In an apparent retaliatory action against an outspoken critic, the Geauga County Board of Elections charged independent blogger Ed Corsi with violating campaign finance laws. The elections board forwarded a complaint to the Ohio Elections Commission (OEC), where Corsi faces fines of up to $1,000 a day.
Corsi’s blog, http://www.geaugaconstitutionalcouncil.org, is critical of local government and political officials, including Geauga County Board of Elections Member Edward Ryder. Ryder is chairman of the Geauga County Republican Party. Specifically, Corsi publishes a politically “most unwanted list” critical of several officials he refers to as “RINOs” (Republicans in Name Only). Corsi’s website and his blogger pseudonym, “Geauga Constitutional Council (GCC)”, are not registered political organizations. They do not coordinate with political campaigns. And, Corsi personally pays for all costs associated with the website and subsequent printed material.
Corsi, political blogger, is being charged with failing to register with the state as a political action committee prior to criticizing local government officials.
“This case has the potential to severely limit free speech in Ohio,” said 1851 Center Executive Director Maurice Thompson. “Should independent bloggers in Ohio be subject to registration, political disclosure laws, and fines simply because they discuss Ohio politics, and are critical of certain politicians? The Constitution says otherwise.”
“When applied to Corsi’s activities, the law violates the First Amendment right to anonymous political speech,” said Thompson. “It places an impermissible prior restraint on core political speech. And, it applies an overbroad regulation and/or prohibition on political speech that is not express advocacy.”
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The Rutherford Institute
August 3, 2010: Geauga County Board of Elections Files Complaint Against Critic
The 1851 Center for Constitutional Law and The Rutherford Institute, non-profit legal advocacy firms, filed arguments with the Ohio Elections Commission (OEC) on behalf of Corsi. The legal organizations argue the elections board improperly and unconstitutionally applied campaign finance law to Corsi’s activities. Further, the board’s complaint infringes upon Corsi’s First Amendment right to criticize his government.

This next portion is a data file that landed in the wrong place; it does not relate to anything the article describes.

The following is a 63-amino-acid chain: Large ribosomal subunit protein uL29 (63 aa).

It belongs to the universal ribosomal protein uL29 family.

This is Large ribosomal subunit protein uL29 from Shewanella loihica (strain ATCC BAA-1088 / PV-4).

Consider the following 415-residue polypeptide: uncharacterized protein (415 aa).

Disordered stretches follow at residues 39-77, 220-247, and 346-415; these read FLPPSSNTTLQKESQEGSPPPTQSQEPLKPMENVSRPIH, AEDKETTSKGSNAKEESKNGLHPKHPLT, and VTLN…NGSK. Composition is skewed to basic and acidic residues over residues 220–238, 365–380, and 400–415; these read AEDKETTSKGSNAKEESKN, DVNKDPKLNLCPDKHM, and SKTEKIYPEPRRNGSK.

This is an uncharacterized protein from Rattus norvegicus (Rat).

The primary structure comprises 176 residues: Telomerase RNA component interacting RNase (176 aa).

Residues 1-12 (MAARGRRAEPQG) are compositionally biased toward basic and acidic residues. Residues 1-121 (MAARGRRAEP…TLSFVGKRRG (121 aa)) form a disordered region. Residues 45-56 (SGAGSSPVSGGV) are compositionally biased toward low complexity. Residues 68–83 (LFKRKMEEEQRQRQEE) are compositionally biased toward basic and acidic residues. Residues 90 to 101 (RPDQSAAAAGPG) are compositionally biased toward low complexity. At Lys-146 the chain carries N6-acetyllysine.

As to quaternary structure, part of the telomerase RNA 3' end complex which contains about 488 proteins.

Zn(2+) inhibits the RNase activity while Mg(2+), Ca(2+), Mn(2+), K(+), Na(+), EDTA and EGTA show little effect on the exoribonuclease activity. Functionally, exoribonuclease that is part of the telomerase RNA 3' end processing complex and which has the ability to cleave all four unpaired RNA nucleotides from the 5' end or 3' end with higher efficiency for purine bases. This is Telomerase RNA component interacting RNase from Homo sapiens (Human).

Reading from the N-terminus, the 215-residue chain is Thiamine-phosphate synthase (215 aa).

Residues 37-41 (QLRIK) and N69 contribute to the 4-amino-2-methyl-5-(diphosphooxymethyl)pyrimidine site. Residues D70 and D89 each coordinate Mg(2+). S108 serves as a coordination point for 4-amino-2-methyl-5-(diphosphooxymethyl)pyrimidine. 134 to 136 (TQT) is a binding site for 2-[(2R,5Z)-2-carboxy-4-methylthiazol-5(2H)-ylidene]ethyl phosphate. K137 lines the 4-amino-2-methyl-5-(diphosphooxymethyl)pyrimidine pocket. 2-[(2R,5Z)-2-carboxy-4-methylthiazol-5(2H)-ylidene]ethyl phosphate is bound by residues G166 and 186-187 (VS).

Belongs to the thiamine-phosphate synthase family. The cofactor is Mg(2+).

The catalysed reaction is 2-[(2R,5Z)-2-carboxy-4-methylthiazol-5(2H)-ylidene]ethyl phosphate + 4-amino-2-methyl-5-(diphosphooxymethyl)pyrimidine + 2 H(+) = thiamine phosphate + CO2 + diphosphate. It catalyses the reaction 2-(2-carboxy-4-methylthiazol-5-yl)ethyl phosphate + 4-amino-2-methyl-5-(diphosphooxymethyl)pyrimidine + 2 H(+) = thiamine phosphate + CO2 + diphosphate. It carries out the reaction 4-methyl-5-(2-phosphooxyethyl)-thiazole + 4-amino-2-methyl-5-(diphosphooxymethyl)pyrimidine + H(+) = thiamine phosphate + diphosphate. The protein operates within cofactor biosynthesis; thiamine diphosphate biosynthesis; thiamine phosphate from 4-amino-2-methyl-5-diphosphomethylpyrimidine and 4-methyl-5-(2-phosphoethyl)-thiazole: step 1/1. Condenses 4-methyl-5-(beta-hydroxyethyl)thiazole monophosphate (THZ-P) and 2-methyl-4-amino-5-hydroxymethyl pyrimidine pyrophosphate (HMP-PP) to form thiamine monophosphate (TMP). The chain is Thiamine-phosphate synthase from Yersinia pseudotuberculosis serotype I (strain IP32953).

The elections board based their complaint on O.R.C. 3517.20(A)(2), which states that no entity shall publish against a candidate without full disclosure of their name and address; this disclosure must appear in a “conspicuous place.” The 1851 Center believes this action overreaches the application of the law and violates the freedom of alternative media, such as independent political bloggers.
April 28, 2011: Ohio Elections Commission Hears Case of Political Blogger From Geauga County
On April 28, the 1851 Center argued the case of Ed Corsi to the Ohio Elections Commission. The OEC concluded that because some friends and allies assisted Corsi in handing out pamphlets, the efforts of these individuals rendered them a “Political Action Committee,” even though they spent no funds in supporting or opposing candidates, and coordinated with no campaigns. Any Ohioans designated as a PAC must register with the state prior to engaging in political speech, and must comply with onerous reporting requirements.
The 1851 Center argues the law under which Corsi is being charged is not only vague in language, but violates his right to speak anonymously and is an unconstitutional prior restraint on core political speech. Meanwhile, Ohio’s Constitution contains broad protections for speech and press that afford new media the same protections as the mainstream press .
June 24, 2011: 1851 Center Challenges Constitutionality of Ohio Campaign Finance Law
On June 24, the 1851 Center filed a notice of appeal in the case of Ed Corsi. The 1851 Center argues that the law under which Corsi is being charged is not only vague in language, but violates his right to speak anonymously, is an unconstitutional prior restraint on core political speech, and violates freedom of association. Meanwhile, Ohio’s Constitution contains broad protections for speech and press that afford new media the same protections as the mainstream press.
“The right to criticize one’s government cannot be conditioned on that government’s prior permission,” according to 1851 Center Director Maurice Thompson. “Under the Ohio Elections Commission’s decision, every tea party group, every protest, and every signature-gathering or pamphleteering effort in the state is a Political Action Committee that must register with the state or face $1,000 fines, and even apolitical associations run this risk, if associating with those engaged in political speech.” Said Thompson, “This ruling isn’t an aberration – – it represents the outward limit of a corrupt philosophy that prohibits the average Ohioan from fully engaging in political debates.”
For Corsi’s notice of appeal, click here.
September 2, 2011: 1851 Center Files Merit Brief with Common Pleas Court
The 1851 Center filed a Merit Brief with the Franklin County Common Pleas Court, arguing that reporting and disclosure requirements violate the free speech rights of internet bloggers. The brief can be found here.
September 23, 2011: 1851 Center Files Reply to the Ohio Elections Commission Case Brief
The 1851 Center disputes the state’s assertion that any combination of two or more persons discussing political ideas constitutes a PAC, which must be registered with the state. To read the Center’s Reply Brief click here.
May 16, 2012: Oral Arguments Will Occur at the Court of Appeals in the 10th District of Ohio
April 28, 2011: Ohio Election Commission’s Decision
September 2, 2011: Corsi Opening Brief
September 23, 2011: Corsi Reply Brief
February 7, 2012: Corsi Appellant Brief
February 21, 2012: Corsi Appellant Reply Brief